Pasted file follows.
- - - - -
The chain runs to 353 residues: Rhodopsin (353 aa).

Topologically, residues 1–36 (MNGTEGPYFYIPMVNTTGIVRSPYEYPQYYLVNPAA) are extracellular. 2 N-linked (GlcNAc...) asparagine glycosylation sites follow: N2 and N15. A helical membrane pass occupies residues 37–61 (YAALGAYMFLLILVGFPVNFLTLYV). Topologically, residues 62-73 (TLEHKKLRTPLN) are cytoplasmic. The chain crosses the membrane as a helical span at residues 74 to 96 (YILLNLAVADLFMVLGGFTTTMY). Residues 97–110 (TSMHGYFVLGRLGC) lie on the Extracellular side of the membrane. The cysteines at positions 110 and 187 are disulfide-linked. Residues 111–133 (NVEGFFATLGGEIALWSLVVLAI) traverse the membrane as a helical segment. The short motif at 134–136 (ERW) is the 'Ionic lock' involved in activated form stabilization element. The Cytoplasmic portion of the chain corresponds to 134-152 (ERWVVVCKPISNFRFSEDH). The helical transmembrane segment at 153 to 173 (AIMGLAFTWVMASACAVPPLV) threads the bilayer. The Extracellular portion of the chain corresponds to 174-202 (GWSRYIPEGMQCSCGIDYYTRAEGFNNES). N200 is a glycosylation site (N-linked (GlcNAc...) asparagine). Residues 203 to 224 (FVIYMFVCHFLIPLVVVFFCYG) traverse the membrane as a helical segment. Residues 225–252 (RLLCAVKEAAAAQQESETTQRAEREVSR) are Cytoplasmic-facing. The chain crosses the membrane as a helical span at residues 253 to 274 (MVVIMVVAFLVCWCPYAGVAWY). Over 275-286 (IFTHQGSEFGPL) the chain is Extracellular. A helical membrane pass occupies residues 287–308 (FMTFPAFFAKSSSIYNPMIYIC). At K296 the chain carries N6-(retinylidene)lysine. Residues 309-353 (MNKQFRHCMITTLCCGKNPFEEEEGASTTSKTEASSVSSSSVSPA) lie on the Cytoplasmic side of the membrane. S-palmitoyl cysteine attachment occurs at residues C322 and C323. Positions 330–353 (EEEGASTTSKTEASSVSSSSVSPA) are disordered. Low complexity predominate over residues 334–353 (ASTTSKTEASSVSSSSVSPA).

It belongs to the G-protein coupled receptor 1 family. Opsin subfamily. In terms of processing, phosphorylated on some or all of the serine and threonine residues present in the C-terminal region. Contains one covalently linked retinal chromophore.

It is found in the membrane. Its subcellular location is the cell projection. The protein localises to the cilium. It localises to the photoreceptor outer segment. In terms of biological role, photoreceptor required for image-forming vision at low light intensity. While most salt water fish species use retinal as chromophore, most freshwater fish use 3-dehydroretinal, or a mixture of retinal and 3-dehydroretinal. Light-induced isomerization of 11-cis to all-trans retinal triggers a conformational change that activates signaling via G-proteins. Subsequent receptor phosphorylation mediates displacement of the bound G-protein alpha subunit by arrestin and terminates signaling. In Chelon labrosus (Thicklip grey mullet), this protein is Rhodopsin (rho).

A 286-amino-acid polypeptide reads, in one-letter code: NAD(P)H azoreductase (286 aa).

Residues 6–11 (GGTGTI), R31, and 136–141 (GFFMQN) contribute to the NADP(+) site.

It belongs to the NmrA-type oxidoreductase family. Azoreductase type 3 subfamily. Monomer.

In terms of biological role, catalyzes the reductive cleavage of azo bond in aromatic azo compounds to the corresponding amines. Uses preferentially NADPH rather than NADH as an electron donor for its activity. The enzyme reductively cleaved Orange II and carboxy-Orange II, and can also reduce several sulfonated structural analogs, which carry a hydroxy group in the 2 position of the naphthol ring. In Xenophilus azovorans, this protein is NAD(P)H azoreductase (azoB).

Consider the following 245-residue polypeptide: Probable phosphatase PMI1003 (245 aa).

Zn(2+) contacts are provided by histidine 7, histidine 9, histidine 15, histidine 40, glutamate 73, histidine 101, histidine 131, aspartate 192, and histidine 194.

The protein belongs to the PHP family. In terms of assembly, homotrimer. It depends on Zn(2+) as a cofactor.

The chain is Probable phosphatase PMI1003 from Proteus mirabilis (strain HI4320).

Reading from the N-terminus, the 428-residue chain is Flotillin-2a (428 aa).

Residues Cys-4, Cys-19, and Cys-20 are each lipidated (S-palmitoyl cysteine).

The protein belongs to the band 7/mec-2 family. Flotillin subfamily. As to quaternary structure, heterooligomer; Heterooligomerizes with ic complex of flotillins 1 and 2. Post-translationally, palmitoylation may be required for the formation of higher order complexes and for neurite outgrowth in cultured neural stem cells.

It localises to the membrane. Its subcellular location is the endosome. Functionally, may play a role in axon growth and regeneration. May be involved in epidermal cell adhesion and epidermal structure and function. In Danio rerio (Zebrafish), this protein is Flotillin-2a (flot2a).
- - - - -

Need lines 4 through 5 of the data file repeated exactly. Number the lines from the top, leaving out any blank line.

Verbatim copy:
It is found in the membrane. Its subcellular location is the cell projection. The protein localises to the cilium. It localises to the photoreceptor outer segment. In terms of biological role, photoreceptor required for image-forming vision at low light intensity. While most salt water fish species use retinal as chromophore, most freshwater fish use 3-dehydroretinal, or a mixture of retinal and 3-dehydroretinal. Light-induced isomerization of 11-cis to all-trans retinal triggers a conformational change that activates signaling via G-proteins. Subsequent receptor phosphorylation mediates displacement of the bound G-protein alpha subunit by arrestin and terminates signaling. In Chelon labrosus (Thicklip grey mullet), this protein is Rhodopsin (rho).

A 286-amino-acid polypeptide reads, in one-letter code: NAD(P)H azoreductase (286 aa).